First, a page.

With an understanding that this supposedly represents the first of a, now, endless stream of MLB ¿tell-alls¿ ¿ a genre I¿m not necessarily interested in ¿ I thought I¿d give it a shot. I immediately found it a dull, piecemeal collage of day-to-day anecdotes that didn¿t really come off as anything approaching scandalous. Ballplayers drink beer? Some have ¿Baseball Annies¿ (viz. groupies)? Greenies? Certainly these things are bad ¿ except beer¿and girls if you¿re single ¿and what the hell with the amphetamines if it equalizes the playing field in relation to all the asterisk guys these days? Whatever. Obviously the reader (at least one born roughly as the book went to press) must understand that this was penned ¿ or dictated ¿ within a previous, clean/buzz cut era on the heels of Opie Taylor gone fishing:It was an idyllic time. All fans of baseball were of the awe-shucks typology. The Babe had been a tribute to pure athleticism. Mickey Mantle wasn¿t really doing shots at that hotel bar. Baseball owners weren¿t really in violation of the Sherman Act. No one who was exposed to Vietnam, fire-hosed children, riots, assassinations, and potential nuclear proliferation on a day-to-day basis could possibly believe that ball players would use the F-bomb and scratch! Nobody could be prepared for this exposé! - M. GroganAlright, barring my typical BS digressions, as I hesitantly worked through about 100 pages of this thing, I realized I began to enjoy this guy¿s story, or notes, or what have you. In a strange way it all comes together despite the lack of discernable thesis ¿ just some dude and his diary (and patient editor). In fact he seems to deftly disperse occasional extra-baseball societal items here and there as a kind of contextual grounding tool that positions the relative silliness of a professionally structured game within the more turbulent context of the era. The big baseball ¿exposé¿ is really just telling locker room stories where casual tales about unsophisticated management, the machinations of (more than) occasional meathead teammates, and player rights exploitation pre-free agency cautiously express the reality about the highest echelon of the sport. This likely deconstructed the idealized views of the Topps card-wielding youth who was forbidden from reading it by mom. For the adults, Bouton proved/proves fairly comical and clever. Additionally, like any good baseball book, it ends with the Astros predictably blowing another playoff bid in the last week or so... It¿s a pretty good read if you¿re into the sport and certainly I can imagine the consternation of some embarrassed players, owners, etc. that resulted in Bouton¿s subsequent Black-listing.I read the version including the Fifth Ball ¿ essentially the ten-year revisitation ¿ that, while more coherent and thankfully brief, seemed an undesired appendage. The best part was the ¿where are they now¿ portion listing former managers and players washing cars, coaching in the minors, or vanished. Obviously this is a ¿Where is Jim now?¿ addition, with the post-book network news career, amazing baseball comeback, and invention of Big League Chew Bubble Gum. I understand that he¿s written another book or two so I¿m not sure if those cover the post 1970 years, but they seem to want a book of their own for readers more interested than myself.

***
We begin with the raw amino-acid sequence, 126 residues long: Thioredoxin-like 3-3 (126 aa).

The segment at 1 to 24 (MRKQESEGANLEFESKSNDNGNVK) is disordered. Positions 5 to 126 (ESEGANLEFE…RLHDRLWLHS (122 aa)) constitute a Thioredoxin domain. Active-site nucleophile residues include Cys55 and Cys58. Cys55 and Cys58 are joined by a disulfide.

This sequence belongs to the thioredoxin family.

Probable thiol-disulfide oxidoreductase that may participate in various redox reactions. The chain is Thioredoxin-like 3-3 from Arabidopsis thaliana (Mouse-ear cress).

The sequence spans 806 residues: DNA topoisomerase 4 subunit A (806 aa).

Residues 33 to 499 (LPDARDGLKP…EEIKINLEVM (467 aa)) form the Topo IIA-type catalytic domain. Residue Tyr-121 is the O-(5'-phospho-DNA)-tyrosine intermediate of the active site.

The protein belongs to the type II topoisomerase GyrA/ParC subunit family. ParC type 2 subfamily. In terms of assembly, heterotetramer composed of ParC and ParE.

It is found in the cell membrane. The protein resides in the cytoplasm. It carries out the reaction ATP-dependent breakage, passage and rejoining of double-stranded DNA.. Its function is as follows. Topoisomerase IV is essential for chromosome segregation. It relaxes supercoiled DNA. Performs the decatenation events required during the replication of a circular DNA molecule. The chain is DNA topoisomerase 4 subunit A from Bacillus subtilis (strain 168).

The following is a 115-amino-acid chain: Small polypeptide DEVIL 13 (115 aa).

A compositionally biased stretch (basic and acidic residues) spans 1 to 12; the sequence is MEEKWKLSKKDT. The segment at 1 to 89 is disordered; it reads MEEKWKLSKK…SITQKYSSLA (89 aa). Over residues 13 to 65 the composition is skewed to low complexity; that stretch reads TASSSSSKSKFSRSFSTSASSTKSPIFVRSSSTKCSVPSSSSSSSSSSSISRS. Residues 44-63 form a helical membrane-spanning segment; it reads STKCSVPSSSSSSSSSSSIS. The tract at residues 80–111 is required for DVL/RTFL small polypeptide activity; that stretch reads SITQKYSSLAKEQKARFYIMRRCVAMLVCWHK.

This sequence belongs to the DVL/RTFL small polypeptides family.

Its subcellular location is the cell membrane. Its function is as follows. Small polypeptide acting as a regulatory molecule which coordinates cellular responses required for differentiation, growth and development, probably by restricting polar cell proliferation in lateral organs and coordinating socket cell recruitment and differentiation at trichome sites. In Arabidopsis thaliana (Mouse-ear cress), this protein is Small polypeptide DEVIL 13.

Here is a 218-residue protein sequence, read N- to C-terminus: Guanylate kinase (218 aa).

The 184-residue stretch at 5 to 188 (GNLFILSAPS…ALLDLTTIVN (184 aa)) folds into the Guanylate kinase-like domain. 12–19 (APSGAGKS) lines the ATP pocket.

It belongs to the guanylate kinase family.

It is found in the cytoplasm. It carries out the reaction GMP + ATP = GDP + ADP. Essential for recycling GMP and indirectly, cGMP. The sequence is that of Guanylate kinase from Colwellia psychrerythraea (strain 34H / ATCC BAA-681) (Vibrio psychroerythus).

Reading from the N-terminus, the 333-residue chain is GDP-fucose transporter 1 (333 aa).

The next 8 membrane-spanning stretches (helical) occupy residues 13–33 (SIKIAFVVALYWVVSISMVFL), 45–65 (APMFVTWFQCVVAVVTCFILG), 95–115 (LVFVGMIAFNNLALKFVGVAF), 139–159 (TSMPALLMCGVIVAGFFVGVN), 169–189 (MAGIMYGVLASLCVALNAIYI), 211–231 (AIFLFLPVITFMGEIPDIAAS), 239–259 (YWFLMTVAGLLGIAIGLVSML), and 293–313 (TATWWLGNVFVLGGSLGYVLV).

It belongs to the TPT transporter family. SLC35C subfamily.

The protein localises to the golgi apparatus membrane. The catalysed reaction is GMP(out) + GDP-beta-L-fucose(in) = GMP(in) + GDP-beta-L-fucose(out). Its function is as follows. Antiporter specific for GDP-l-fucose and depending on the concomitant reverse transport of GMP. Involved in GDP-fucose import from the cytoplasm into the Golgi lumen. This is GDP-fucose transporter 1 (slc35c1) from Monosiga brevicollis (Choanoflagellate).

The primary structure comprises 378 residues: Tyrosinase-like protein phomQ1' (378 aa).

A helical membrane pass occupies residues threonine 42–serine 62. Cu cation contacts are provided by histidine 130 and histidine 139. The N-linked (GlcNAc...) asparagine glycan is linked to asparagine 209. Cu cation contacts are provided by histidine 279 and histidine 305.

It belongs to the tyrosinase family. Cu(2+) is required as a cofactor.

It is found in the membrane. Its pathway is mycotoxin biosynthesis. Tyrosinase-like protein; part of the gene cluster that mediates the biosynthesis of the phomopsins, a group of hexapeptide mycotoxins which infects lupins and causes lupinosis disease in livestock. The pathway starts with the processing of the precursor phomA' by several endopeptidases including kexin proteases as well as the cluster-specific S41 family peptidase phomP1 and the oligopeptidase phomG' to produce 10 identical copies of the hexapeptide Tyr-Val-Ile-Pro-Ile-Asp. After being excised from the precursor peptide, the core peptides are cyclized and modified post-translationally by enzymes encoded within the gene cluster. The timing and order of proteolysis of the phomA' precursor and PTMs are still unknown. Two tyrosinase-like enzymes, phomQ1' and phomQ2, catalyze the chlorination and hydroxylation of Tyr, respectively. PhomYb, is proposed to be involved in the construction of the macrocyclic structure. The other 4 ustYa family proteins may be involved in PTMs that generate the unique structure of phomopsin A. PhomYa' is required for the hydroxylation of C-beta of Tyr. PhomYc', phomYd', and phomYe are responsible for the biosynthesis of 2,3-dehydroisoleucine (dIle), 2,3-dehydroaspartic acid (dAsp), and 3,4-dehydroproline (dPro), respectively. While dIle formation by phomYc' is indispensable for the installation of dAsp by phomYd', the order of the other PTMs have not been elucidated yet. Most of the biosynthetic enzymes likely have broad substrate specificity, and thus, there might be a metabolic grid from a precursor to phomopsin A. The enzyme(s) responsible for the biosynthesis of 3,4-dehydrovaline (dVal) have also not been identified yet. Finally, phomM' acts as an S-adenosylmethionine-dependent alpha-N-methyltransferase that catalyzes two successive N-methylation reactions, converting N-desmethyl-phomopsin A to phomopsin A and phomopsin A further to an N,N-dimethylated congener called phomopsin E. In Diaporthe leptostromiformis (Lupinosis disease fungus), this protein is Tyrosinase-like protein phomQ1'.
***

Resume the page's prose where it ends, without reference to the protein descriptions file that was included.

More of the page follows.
drewfull on LibraryThing More than 1 year ago
Should be read by all baseball fans, Ball Four is an inside look at a baseball life and the characters that comprise it. Bouton tells his stories with glee, and true baseballers will enjoy his tales of Mickey Mantle, Lou Pinella and Whitey Ford, but everyone can enjoy his trip riding the successes and failures with the the finicky knuckleball. You may start the book looking for cheap laughs, but I ended it with a genuine appreciation for the half-mental (as Yogi Berra once said) side of the game.
sdave001 on LibraryThing More than 1 year ago
I loved the first edition and this updated edition is even better. Bouton takes you on a very entertaining journey behind the closed doors of the baseball world. Bouton is certainly pretty full of himself and I'm sure has embellished a little but I still love his stories.Certainly a departure from your normal high brow baseball books but that, in itself, is refreshing.
bravesfan16 on LibraryThing More than 1 year ago
This is the tell all sports book that started it all. I'm not big on tell-alls, but this one brings you inside what it's like in the locker room, on the team bus/plane, etc. An inside look men playing a boys game.
Anonymous More than 1 year ago
Anonymous More than 1 year ago
I was very disappointed in this book. I am a big baseball fan but the author provides few if any interesting insights into professional baseball or the players. He has daily entries but the topics and the things that he describes are banal at best. I am sorry that I bought it and it will be trashed now that I have finished it.
Anonymous More than 1 year ago
Anonymous More than 1 year ago
I would love to see a Nook version.
Anonymous More than 1 year ago